Should we encourage our kids to continue with the activity even if they don’t like going, hoping they will start to love it?
It is one of the things us parents dread. But one we will most likely experience. Your little one wants to do all the activities their friends are doing and are showing real enthusiasm for EVERYTHING.
You do the trial, the promise they will stick at it. You buy the gear, the equipment and pay the fees. A few months in you get “I don’t want to do it, Mum”. And breathe….
What’s a parent to do?
Should we encourage our kids to continue with the activity even if they don’t like going, hoping they will start to love it? Or at least complain a little less?
Do we force our child to stick it out until the end of the term? If we do allow them to quit, what will it teach them about perseverance and commitment?
And what about the investment we’ve made? Fees, equipment and the time and effort we have spent to get them there?
Ultimately you need to listen to your gut. You know if your child is really enjoying something or if they are genuinely unhappy. You also need to do what is best for your family. If you have younger children, you can't bring their older sibling to an activity kicking and screaming every week. It’s just not possible physically or emotionally. (Believe me!)
Here are some helpful tips if your child wants to quit that activity they begged you to do!
- Don’t force a specific activity. Instead, encourage your child to be involved in one activity per year or season. It can be anything that will engage their interests and broaden their horizons.
- Explain that they asked to start the activity, so they need to finish it. This encourages children to think about their choices and provides a sense of accomplishment if they stick it out.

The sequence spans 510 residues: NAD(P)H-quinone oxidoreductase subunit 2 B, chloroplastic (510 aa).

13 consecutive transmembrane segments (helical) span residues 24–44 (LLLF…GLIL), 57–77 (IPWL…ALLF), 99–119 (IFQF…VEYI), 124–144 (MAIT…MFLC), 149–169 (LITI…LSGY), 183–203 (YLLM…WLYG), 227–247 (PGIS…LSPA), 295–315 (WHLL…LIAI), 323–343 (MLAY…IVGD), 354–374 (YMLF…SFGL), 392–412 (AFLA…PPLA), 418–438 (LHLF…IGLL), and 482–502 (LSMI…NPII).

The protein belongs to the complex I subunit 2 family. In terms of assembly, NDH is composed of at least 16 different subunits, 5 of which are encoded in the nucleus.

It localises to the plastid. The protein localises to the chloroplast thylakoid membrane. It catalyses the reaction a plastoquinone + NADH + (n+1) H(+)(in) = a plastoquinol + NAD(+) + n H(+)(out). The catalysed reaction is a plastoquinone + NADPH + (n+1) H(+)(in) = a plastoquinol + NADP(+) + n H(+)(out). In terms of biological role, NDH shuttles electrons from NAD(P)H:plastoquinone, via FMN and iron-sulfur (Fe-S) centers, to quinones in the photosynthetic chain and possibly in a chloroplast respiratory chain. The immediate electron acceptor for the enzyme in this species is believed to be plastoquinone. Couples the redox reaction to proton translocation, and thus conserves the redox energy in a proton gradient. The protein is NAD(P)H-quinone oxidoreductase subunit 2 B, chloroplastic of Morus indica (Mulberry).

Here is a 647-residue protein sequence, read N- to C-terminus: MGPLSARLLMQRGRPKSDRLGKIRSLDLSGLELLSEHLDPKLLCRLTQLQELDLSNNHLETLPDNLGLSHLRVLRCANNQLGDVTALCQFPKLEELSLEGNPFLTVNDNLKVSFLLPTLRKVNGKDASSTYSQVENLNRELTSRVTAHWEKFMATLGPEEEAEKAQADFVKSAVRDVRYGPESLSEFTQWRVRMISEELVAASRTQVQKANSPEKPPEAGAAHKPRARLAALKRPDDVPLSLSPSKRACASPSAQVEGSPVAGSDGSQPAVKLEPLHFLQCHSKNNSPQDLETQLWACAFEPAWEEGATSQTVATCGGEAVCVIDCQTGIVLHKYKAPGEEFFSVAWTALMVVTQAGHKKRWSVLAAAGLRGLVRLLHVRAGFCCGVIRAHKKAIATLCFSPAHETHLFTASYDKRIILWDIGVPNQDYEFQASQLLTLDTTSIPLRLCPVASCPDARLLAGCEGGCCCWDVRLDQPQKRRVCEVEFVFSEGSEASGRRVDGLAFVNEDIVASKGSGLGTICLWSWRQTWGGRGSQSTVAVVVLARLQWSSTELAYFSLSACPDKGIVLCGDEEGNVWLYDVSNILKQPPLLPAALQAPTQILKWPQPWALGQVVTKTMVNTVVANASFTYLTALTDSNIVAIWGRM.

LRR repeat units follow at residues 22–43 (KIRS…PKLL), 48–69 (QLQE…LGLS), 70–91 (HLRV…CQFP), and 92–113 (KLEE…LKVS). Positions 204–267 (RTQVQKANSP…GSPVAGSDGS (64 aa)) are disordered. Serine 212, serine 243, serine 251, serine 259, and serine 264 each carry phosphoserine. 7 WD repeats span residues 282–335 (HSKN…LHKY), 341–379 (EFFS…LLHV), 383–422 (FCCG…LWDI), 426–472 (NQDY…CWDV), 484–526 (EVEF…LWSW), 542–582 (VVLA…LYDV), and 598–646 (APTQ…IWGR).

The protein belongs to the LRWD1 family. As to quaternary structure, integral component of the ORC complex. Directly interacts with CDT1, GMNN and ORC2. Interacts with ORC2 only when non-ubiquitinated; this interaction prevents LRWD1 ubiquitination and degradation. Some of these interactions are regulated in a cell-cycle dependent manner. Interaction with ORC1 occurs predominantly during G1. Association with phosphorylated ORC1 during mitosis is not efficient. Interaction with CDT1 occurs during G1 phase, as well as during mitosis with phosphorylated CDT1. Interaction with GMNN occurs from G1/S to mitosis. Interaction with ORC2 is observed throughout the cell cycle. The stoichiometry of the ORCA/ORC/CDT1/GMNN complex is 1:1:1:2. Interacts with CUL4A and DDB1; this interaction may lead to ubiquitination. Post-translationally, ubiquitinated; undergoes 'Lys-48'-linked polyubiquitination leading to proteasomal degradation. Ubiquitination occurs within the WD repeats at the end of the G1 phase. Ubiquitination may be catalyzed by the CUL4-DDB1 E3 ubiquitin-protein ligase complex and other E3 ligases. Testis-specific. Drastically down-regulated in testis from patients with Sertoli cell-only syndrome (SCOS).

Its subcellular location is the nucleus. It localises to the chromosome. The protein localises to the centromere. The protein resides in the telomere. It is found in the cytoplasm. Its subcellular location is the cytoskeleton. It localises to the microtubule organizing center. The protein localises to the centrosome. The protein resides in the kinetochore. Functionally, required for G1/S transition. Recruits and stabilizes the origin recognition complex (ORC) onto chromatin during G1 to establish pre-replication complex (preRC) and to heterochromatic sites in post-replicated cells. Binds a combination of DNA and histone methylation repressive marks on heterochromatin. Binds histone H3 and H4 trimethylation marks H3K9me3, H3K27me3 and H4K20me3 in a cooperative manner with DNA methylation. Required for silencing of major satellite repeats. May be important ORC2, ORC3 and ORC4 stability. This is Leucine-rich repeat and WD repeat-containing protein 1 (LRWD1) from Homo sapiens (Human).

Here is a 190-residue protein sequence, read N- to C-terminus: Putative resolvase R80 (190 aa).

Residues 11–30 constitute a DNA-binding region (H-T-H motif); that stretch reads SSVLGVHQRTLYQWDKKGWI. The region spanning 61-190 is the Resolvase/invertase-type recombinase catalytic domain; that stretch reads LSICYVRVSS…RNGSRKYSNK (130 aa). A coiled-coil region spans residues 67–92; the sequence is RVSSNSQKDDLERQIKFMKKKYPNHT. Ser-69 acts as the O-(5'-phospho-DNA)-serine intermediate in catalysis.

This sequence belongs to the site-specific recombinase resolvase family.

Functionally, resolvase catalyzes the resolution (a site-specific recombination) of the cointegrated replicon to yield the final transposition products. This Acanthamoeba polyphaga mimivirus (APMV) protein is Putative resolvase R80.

- Don’t try to live vicariously through your child. Just because YOU loved football as a teenager doesn’t mean your child will too.
- What’s going on under the surface? Is your child afraid he won’t be good enough or that he’ll disappoint you? Is she being bullied by teammates? Sometimes a child’s reason for wanting to quit has nothing to do with the activity itself.
- Let your child take a break. At this stage of their life, they shouldn’t have any worries. Let them take a break and see how they feel. It is their body, their time and their energy after all.
- If finances permit, give your child the opportunity to try a variety of sports and activities as possible, to see what really appeals to them.
- If your child asks to quit something mid-term, don’t rush the decision to give it up. Have them give it a couple more weeks to help determine whether your child is just in a slump OR if they truly don’t enjoy the activity anymore.
- Most importantly, trust your child and yourself. Chances are, if you take the time to talk together about it and really listen, you’ll recognize the difference between a child wanting to quit for the right reasons, and quitting just because they can.
Laura Doyle, Mum of 4. Kyle 9, Noa Belle 4, Briar 2 and Milla 12 months. Breastfeeder, co-sleeper, coffee drinker. Staying positive and inspired by the chaos of it all. Follow her on Instagram.